My advice to you, is don't concentrate on the front-end mapping so much as get your back-end right. Once you have a data structure in place, you can build outward, and several issues such as memory management, monolithic app or not, i.e. one page versus many, will almost resolve themselves. Work on creating a great API with lots of good interfaces and you won't fall into a "many chefs" hole. Give a bunch of dispersed developers enough rope, on the other hand, and you'll never find where all the knots are!

The decision whether to ultimately go native API over HTML5-based technology such as Sencha Touch, jQuery Mobile, or Phonegap is an evangelical black hole that will be played out over the coming months and years. Native apps may be more fluid and speedy in some cases, but the investment in resources is something that should be considered. On the other hand, JavaScript developers are lurking around every corner and are not in short supply.

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The modules we're wanting to make are mostly for exposing data to the user. Mostly, the data we will be sending out will be via feeds. I had wanted to make a service that would help with caching the feeds and whatnot, but I don't see that fitting into our timeframe, so each module will have to connect directly to the feeds. The users will not be effecting change on our servers through the mobile app (at least not yet). –  Buns of Aluminum Dec 14 '12 at 5:30
This project has been "fly by the seat of your pants" so far. There's no real customer (a director said we needed to create it), we're basically making up the requirements as we go along (actually, the graphic designer made up the requirements when he made designs and we're going based on them now), and nobody listens to me when I tell them this is a huge project and probably won't be done in time. Yet I know that I'll be the one blamed when it doesn't. I just wish that I could have the chance to make something useful and awesome. Sorry about the whining. :) –  Buns of Aluminum Dec 14 '12 at 5:32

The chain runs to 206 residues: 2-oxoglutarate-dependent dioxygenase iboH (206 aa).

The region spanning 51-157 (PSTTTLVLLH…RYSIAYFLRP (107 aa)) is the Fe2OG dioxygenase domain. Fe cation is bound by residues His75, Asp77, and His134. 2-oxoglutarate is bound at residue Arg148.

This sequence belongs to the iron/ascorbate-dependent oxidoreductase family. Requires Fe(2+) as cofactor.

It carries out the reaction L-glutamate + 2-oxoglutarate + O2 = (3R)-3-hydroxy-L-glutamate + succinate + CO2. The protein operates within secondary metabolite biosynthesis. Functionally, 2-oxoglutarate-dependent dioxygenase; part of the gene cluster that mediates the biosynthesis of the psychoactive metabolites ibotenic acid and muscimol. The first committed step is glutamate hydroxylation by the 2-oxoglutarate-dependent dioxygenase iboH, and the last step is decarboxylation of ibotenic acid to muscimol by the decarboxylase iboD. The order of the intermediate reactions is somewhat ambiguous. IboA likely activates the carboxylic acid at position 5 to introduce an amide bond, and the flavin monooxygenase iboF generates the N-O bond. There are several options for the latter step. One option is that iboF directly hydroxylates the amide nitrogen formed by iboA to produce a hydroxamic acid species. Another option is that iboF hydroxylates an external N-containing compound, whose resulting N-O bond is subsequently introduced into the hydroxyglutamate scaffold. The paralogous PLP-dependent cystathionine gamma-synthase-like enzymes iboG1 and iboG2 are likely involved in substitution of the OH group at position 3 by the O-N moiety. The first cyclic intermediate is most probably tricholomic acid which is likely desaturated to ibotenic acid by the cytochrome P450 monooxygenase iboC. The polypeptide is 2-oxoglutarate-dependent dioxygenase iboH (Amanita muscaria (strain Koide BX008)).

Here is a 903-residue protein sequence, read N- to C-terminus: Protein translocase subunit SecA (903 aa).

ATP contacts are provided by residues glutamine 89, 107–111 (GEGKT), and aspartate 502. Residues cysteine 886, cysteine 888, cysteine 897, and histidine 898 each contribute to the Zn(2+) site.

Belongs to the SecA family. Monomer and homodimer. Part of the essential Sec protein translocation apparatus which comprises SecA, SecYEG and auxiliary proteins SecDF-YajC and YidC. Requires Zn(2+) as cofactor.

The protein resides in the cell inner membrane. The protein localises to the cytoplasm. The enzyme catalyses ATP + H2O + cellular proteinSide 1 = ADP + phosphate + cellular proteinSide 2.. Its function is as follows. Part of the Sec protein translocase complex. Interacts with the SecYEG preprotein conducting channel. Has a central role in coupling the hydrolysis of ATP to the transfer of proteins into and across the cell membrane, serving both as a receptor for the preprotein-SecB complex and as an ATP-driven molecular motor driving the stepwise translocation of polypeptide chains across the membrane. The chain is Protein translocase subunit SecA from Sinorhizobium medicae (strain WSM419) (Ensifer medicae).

Not whining. Those are all fair complaints. Bad managers take credit when it works, point fingers when it doesn't. Good managers get out of the way! –  Gordon Freeman Dec 14 '12 at 6:19

Your first step is to nail down those requirements.

If you're doing this for yourself or for your own company, then nail down how these modules (co-)operate.

If you are doing this for your employer, then somebody there ought to have a clue what they want to see, otherwise, how are you going to build it?

A solution which supports multiple pages, opening and closing modules with no communication is going to require different things than a framework which is responsible for maintaining multiple widgets at the same time, which may or may not communicate through system-calls or services.

There's no way around that -- building services/sandboxing/etc for modules is going to take more work than treating each like a page-change (or making them be literal page-changes).

When you figure out what you want your program to do, start building out an idea of the API you'd like other people to have.
Are you going to provide them with an API for building UI components, or are you going to leave that to their own whims?

Personally, I'd avoid a situation where each module change just replaces iFrames, and then the end-user can do whatever they want in there.
Likewise, I'd avoid situations where you're allowing module-creators to run whatever they'd like in a non-sandboxed environment... It ends poorly for your end-users (or you, in UK court). But that's not a concern, yet.

First-concern is what does your platform do.

Then figure out what your back-end communication is going to look like, and what interfaces you're going to provide to module creators, and how you're going to get data from your end to theirs (http-based API, REST or whatever else... ...but work it out WELL, if you don't already have it).

THEN, when you know what your platform is expected to do, AND you have a backend which can serve all kinds of tasks well, figure out what services you're going to provide to content-creators, to make their widgets, and to upload/download data from your service, and sandbox, and the like.

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Yes, requirements would be nice. I rarely have that luxury. I'm usually given an idea and a deadline. Then, once it's out, I get a list of things to change. I tend to get "impossible" projects that NEED to get done right away because a VIP wants it or because of a lack of planning. I've told them that this project should have been started a year ago, not a month ago. They don't seem to understand that if they have one developer on the team, they can't devote that developer to other projects and expect the neglected project to progress. –  Buns of Aluminum Dec 14 '12 at 5:22